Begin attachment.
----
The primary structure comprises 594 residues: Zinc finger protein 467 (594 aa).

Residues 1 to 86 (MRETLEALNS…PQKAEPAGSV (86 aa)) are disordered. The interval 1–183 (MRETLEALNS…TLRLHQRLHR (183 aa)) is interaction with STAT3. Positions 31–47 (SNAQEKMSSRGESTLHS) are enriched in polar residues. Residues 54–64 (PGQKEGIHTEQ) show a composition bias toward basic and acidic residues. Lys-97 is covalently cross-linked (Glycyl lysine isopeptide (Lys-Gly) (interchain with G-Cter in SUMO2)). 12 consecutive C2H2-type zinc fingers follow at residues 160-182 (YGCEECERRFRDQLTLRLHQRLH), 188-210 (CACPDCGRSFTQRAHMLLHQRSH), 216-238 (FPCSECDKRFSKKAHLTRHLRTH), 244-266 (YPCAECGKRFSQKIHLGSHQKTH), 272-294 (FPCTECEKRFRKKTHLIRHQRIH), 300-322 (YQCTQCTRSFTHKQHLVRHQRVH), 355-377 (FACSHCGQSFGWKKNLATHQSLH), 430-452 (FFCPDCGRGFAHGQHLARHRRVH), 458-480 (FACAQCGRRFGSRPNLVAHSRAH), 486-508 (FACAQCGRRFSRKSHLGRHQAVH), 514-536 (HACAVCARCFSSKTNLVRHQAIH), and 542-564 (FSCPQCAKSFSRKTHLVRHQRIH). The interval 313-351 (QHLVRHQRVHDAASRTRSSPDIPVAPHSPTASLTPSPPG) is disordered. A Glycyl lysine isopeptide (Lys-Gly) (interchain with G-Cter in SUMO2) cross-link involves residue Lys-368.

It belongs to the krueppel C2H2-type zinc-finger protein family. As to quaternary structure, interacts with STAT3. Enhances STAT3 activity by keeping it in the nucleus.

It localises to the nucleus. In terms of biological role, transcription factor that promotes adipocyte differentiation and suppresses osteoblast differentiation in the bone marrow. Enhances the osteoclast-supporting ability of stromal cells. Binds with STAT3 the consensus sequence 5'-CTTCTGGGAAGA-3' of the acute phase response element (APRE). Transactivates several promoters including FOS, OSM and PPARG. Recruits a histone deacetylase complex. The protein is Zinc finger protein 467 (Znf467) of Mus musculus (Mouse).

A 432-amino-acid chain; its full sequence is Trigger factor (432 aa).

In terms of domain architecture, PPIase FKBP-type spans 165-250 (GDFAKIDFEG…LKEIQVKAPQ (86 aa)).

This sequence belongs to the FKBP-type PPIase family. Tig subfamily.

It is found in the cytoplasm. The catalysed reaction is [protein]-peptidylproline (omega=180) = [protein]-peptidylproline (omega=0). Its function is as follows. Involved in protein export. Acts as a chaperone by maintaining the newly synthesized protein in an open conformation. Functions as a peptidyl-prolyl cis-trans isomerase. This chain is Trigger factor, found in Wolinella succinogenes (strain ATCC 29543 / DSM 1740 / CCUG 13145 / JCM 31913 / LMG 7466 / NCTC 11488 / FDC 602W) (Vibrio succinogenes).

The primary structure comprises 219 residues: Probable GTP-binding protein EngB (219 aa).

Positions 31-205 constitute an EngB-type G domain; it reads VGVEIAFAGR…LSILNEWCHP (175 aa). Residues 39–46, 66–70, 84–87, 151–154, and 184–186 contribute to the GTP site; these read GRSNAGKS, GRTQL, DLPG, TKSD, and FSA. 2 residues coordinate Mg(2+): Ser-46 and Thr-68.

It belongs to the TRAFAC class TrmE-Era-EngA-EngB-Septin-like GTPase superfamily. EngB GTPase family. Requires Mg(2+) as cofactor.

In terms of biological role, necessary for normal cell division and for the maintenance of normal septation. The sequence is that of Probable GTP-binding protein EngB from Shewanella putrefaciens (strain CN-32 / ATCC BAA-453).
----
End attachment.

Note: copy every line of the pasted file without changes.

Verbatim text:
The primary structure comprises 594 residues: Zinc finger protein 467 (594 aa).

Residues 1 to 86 (MRETLEALNS…PQKAEPAGSV (86 aa)) are disordered. The interval 1–183 (MRETLEALNS…TLRLHQRLHR (183 aa)) is interaction with STAT3. Positions 31–47 (SNAQEKMSSRGESTLHS) are enriched in polar residues. Residues 54–64 (PGQKEGIHTEQ) show a composition bias toward basic and acidic residues. Lys-97 is covalently cross-linked (Glycyl lysine isopeptide (Lys-Gly) (interchain with G-Cter in SUMO2)). 12 consecutive C2H2-type zinc fingers follow at residues 160-182 (YGCEECERRFRDQLTLRLHQRLH), 188-210 (CACPDCGRSFTQRAHMLLHQRSH), 216-238 (FPCSECDKRFSKKAHLTRHLRTH), 244-266 (YPCAECGKRFSQKIHLGSHQKTH), 272-294 (FPCTECEKRFRKKTHLIRHQRIH), 300-322 (YQCTQCTRSFTHKQHLVRHQRVH), 355-377 (FACSHCGQSFGWKKNLATHQSLH), 430-452 (FFCPDCGRGFAHGQHLARHRRVH), 458-480 (FACAQCGRRFGSRPNLVAHSRAH), 486-508 (FACAQCGRRFSRKSHLGRHQAVH), 514-536 (HACAVCARCFSSKTNLVRHQAIH), and 542-564 (FSCPQCAKSFSRKTHLVRHQRIH). The interval 313-351 (QHLVRHQRVHDAASRTRSSPDIPVAPHSPTASLTPSPPG) is disordered. A Glycyl lysine isopeptide (Lys-Gly) (interchain with G-Cter in SUMO2) cross-link involves residue Lys-368.

It belongs to the krueppel C2H2-type zinc-finger protein family. As to quaternary structure, interacts with STAT3. Enhances STAT3 activity by keeping it in the nucleus.

It localises to the nucleus. In terms of biological role, transcription factor that promotes adipocyte differentiation and suppresses osteoblast differentiation in the bone marrow. Enhances the osteoclast-supporting ability of stromal cells. Binds with STAT3 the consensus sequence 5'-CTTCTGGGAAGA-3' of the acute phase response element (APRE). Transactivates several promoters including FOS, OSM and PPARG. Recruits a histone deacetylase complex. The protein is Zinc finger protein 467 (Znf467) of Mus musculus (Mouse).

A 432-amino-acid chain; its full sequence is Trigger factor (432 aa).

In terms of domain architecture, PPIase FKBP-type spans 165-250 (GDFAKIDFEG…LKEIQVKAPQ (86 aa)).

This sequence belongs to the FKBP-type PPIase family. Tig subfamily.

It is found in the cytoplasm. The catalysed reaction is [protein]-peptidylproline (omega=180) = [protein]-peptidylproline (omega=0). Its function is as follows. Involved in protein export. Acts as a chaperone by maintaining the newly synthesized protein in an open conformation. Functions as a peptidyl-prolyl cis-trans isomerase. This chain is Trigger factor, found in Wolinella succinogenes (strain ATCC 29543 / DSM 1740 / CCUG 13145 / JCM 31913 / LMG 7466 / NCTC 11488 / FDC 602W) (Vibrio succinogenes).

The primary structure comprises 219 residues: Probable GTP-binding protein EngB (219 aa).

Positions 31-205 constitute an EngB-type G domain; it reads VGVEIAFAGR…LSILNEWCHP (175 aa). Residues 39–46, 66–70, 84–87, 151–154, and 184–186 contribute to the GTP site; these read GRSNAGKS, GRTQL, DLPG, TKSD, and FSA. 2 residues coordinate Mg(2+): Ser-46 and Thr-68.

It belongs to the TRAFAC class TrmE-Era-EngA-EngB-Septin-like GTPase superfamily. EngB GTPase family. Requires Mg(2+) as cofactor.

In terms of biological role, necessary for normal cell division and for the maintenance of normal septation. The sequence is that of Probable GTP-binding protein EngB from Shewanella putrefaciens (strain CN-32 / ATCC BAA-453).